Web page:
Flashcards in CF Module- Scott Deck (31):
How is CF inherited?
What gene is mutated in CF?
CFTR gene = cystic fibrosis transmembrane conductance regulator gene
What does the CFTR gene code for?
It is a chloride and bicarb channel found on apical surface of epithelial cells lining airways, pancreatic ducts, intestines, and other tissues
What causes 90% of deaths in CF?
How many transmembrane domains does the CFTR channel have?
12 transmembrane domains
What are the two regulatory sites to promote opening of the channel?
R domain: gets phosphorylated
Nucleotide binding domain (NBD): binds ATP
What is the function of CFTR channel?
-Controls luminal ion concentration and pH
-Controls movement of H20
Which way is Cl- moving through the CFTR channel?
It is moving DOWN its concentration gradient. Into the lumen (and it pulls water with it!)
What two regulatory signals are needed to open the CFTR channel?
-Cyclic AMP intercellular signaling pathway activates protein kinase A which phosphorylates the R domain
-ATP that are generated bind to the NBD domains
What chromosome is the CFTR gene found on?
Does incidence of CF vary with ethnic group?
YES!!! Mutation based diagnostic tests are tailored to different ethnic groups
Which classes of CFTR mutations are more severe?
Which classes of CFTR mutations are less severe?
Which mutation is seen in 70% of CF alleles/ most common?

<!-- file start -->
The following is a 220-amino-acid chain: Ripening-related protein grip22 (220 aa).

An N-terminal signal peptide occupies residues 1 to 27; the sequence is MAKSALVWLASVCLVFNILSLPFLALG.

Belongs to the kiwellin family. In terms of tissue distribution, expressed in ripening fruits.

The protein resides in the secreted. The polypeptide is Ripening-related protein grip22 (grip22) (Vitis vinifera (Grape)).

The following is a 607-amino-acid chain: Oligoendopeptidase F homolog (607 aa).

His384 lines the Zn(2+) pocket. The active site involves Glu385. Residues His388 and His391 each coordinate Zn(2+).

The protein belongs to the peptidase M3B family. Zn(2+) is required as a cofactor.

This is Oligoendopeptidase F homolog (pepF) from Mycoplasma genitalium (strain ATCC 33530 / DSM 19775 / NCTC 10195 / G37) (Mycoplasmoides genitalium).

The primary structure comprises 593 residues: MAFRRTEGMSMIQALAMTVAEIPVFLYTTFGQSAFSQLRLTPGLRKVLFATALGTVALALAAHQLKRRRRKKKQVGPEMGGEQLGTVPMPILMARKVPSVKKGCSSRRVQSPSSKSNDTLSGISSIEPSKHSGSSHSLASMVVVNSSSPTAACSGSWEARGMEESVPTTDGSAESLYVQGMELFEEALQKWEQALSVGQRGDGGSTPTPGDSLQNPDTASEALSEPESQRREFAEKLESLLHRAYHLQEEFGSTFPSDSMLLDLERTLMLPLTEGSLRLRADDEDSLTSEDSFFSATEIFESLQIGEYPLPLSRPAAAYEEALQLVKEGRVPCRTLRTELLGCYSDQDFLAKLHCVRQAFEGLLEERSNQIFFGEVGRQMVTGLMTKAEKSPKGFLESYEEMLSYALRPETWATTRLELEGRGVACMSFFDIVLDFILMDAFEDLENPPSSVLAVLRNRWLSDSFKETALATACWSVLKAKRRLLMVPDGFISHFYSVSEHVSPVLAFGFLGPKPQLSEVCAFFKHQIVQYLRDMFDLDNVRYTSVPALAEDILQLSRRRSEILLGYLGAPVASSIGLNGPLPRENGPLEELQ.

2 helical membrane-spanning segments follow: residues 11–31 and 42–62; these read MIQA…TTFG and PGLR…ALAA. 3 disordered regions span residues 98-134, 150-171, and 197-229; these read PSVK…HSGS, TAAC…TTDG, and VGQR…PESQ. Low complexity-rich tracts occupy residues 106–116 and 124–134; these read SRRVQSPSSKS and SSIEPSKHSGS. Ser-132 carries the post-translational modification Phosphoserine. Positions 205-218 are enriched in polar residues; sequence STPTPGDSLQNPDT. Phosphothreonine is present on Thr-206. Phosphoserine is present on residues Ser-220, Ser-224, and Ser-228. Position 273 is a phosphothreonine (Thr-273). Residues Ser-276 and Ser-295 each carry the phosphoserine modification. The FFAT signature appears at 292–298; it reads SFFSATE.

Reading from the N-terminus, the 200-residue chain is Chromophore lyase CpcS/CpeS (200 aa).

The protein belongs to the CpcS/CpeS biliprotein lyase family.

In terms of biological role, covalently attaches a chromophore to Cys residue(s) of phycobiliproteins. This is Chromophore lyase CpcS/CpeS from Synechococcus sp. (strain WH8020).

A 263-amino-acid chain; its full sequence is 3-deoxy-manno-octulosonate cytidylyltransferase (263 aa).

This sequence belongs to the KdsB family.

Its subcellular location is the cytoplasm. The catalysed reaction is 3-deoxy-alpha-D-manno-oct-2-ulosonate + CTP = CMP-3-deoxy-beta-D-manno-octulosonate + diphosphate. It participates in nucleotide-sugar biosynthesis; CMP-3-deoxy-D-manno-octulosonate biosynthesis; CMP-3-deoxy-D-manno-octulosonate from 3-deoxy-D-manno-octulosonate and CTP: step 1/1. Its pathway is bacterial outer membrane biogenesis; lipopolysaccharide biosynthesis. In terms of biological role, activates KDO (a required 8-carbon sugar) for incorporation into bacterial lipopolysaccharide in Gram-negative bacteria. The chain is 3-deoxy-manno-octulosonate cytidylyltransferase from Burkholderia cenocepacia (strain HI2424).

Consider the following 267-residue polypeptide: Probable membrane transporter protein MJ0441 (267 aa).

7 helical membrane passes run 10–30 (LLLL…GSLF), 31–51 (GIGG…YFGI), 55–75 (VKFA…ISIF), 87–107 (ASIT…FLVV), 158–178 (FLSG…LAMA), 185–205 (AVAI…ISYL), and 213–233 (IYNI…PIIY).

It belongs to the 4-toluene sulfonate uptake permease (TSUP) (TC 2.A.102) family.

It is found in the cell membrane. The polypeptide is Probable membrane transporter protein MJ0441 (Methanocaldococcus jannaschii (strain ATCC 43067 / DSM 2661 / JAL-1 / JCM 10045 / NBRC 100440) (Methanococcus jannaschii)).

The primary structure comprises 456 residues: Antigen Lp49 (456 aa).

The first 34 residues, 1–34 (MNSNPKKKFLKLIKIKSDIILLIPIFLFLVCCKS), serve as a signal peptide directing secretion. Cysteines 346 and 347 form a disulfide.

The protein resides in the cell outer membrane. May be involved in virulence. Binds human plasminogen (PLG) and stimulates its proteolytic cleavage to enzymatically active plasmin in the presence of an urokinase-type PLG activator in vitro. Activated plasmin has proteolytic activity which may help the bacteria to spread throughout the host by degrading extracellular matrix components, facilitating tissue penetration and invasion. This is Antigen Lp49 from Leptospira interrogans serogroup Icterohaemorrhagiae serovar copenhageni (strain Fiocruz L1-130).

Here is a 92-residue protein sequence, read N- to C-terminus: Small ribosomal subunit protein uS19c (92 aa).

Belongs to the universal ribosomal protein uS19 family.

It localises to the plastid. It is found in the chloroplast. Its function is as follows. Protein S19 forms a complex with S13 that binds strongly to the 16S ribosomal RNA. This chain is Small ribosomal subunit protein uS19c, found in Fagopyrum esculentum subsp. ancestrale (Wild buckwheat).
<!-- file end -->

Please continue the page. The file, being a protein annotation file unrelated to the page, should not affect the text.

Class 2! Defective protein folding activates ER quality control and degrades protein
Class 1 = nonsense mutation and no protein is produced
Class 2 = defective protein folding activates ER quality control and degrades protein
*seen in 70% of CF alleles
Class 3 = defective gating or regulation of channel opening
Describe Class 4 and 5 mutaitons
Class 4 = defective ion transport
Class 5= normal CFTR produced but decreased amounts
**These mutations have less severe disease
How much CFTR activity is remaining in severe disease? (Class mutation 1-3) vs. Less Severe disease?
Less than 1% CFTR activity in class 1-3
Around 5% CFTR activity in class 3-4
What are the 4 bacterial infections characteristic of CF?
Describe the pathogenesis of CF
-Decreased ASL layer
-Build up of viscous mucous and failure to clear bacteria
-Persistent colonization and desicated mucous leads to inflammation (damaging agents)
-Infection + inflammation + mucus plugging = long term structural damage
-Ultimate outcome is respiratory failure
Which inflammatory pathway is activated in epithelial cells?
What are the main inflammatory mediators in CF?
*These recruit neutrophils!
What do neutrophils release that ultimately causes damage to CFTR itself and epithelial cells?
Neutrophils release elastase
What infections appears in 40-60% of pediatric patients with CF?
What are 4 things that help prevent pulmonary damage in pts with CF?
-Chest physiotherapy to improve drainage
-Aggressive treatment of infections with antibiotics
-Hypertonic Saline w/ DNAase aerosols to make mucous less viscous
When is associated liver disease considered clinically significant?
When it occurs with cirrhosis or portal hypertension
How is molecular genetic knowledge used for better testing and treatment?
-New treatments to correct specific mutation defects
What is the overall CF risk?
What is the definitive test for diagnosising CF?
The sweat test